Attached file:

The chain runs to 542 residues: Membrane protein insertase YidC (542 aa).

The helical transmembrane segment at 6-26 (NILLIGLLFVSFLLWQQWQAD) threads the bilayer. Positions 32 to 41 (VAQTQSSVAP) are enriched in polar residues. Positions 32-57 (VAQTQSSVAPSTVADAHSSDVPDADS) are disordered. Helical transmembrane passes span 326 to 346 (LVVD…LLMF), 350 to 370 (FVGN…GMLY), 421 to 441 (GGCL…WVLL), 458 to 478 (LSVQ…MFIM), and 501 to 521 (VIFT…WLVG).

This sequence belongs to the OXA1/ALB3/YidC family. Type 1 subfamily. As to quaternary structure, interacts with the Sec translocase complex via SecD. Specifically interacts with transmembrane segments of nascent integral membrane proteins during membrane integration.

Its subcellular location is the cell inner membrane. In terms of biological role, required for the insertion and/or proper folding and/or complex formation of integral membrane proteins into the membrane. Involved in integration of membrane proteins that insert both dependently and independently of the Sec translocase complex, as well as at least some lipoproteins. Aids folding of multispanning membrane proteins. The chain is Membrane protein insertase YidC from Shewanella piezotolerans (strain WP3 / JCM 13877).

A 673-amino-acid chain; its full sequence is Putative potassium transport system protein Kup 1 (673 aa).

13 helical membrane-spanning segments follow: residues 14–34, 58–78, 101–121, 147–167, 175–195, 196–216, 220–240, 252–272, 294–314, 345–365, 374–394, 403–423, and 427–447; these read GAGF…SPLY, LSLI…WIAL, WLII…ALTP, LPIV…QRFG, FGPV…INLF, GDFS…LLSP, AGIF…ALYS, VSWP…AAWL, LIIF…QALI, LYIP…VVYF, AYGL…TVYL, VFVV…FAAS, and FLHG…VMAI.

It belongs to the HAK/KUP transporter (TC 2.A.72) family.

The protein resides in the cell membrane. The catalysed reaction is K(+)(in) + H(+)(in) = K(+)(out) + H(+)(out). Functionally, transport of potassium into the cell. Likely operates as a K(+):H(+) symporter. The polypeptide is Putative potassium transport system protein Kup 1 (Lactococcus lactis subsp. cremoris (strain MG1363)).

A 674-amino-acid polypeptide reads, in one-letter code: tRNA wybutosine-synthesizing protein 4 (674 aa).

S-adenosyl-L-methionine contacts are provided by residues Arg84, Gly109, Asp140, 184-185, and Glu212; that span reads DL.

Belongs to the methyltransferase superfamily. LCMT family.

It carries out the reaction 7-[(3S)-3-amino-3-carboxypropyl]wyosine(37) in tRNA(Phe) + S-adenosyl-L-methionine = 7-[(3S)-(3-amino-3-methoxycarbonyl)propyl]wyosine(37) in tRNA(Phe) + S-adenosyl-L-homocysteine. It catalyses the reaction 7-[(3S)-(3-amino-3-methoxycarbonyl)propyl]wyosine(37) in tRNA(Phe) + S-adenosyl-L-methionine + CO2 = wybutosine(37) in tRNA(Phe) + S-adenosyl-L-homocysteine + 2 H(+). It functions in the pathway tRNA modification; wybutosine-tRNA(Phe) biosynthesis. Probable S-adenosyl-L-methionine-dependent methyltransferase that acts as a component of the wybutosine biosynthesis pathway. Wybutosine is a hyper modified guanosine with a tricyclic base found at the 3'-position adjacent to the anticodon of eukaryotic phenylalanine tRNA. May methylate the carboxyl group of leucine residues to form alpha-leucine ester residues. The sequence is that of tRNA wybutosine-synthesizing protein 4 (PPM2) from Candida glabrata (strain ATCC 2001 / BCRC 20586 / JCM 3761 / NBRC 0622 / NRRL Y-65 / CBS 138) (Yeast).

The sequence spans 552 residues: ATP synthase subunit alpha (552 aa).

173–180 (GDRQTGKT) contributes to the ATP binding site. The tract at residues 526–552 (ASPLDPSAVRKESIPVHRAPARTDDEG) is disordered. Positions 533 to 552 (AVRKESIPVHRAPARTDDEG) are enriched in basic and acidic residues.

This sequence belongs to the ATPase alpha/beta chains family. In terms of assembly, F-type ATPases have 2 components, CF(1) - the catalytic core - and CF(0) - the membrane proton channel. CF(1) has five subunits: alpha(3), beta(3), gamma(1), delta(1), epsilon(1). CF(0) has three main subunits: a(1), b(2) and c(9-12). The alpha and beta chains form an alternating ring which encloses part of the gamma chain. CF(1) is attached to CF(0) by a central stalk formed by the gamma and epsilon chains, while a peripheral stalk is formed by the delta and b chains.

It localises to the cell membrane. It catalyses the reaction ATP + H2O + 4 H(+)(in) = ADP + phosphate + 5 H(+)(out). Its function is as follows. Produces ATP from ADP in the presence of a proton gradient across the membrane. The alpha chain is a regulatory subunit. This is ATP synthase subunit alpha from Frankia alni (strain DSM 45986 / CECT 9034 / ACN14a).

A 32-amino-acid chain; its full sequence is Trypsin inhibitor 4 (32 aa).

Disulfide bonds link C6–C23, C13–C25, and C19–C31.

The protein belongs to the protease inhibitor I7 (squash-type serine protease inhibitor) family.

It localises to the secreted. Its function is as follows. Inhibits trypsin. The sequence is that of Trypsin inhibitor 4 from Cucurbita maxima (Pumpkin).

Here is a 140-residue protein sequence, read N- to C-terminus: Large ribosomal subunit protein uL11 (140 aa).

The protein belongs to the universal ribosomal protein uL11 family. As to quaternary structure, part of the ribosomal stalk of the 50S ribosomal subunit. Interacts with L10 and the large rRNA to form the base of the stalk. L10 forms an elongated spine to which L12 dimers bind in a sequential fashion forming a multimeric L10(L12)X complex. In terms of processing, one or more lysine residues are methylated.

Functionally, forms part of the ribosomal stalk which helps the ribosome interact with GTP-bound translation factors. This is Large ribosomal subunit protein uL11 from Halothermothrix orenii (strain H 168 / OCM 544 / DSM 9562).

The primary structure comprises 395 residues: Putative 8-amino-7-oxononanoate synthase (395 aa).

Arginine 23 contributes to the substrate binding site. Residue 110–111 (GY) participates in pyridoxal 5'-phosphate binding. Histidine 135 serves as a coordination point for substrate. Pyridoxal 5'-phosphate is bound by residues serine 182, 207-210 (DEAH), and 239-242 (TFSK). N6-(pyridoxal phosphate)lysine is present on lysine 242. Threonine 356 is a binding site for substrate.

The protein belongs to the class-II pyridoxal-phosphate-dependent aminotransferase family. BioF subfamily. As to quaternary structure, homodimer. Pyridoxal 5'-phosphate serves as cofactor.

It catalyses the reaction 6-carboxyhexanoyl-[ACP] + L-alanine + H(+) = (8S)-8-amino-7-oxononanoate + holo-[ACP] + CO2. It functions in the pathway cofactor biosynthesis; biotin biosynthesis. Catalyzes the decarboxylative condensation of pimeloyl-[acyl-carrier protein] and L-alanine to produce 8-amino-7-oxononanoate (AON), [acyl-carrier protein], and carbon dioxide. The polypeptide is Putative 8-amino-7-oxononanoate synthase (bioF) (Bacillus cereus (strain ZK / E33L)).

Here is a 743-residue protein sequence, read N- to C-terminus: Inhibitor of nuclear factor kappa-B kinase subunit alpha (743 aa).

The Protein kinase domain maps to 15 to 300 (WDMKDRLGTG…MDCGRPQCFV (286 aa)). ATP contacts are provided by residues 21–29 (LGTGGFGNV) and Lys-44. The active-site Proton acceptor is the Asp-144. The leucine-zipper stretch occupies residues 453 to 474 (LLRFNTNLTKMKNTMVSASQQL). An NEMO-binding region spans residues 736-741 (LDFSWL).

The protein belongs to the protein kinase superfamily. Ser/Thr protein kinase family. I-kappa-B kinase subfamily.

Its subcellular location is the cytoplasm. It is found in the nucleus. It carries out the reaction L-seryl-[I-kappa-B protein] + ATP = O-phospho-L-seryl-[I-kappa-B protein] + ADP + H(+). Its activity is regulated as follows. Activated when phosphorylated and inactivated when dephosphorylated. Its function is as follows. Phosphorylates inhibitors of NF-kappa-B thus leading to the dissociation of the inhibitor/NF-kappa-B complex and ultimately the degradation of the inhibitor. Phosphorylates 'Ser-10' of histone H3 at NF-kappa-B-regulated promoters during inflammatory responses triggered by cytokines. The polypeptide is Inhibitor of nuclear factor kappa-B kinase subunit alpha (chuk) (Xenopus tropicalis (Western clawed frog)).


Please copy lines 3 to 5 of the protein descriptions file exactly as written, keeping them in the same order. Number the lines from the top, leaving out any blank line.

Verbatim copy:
This sequence belongs to the OXA1/ALB3/YidC family. Type 1 subfamily. As to quaternary structure, interacts with the Sec translocase complex via SecD. Specifically interacts with transmembrane segments of nascent integral membrane proteins during membrane integration.

Its subcellular location is the cell inner membrane. In terms of biological role, required for the insertion and/or proper folding and/or complex formation of integral membrane proteins into the membrane. Involved in integration of membrane proteins that insert both dependently and independently of the Sec translocase complex, as well as at least some lipoproteins. Aids folding of multispanning membrane proteins. The chain is Membrane protein insertase YidC from Shewanella piezotolerans (strain WP3 / JCM 13877).

A 673-amino-acid chain; its full sequence is Putative potassium transport system protein Kup 1 (673 aa).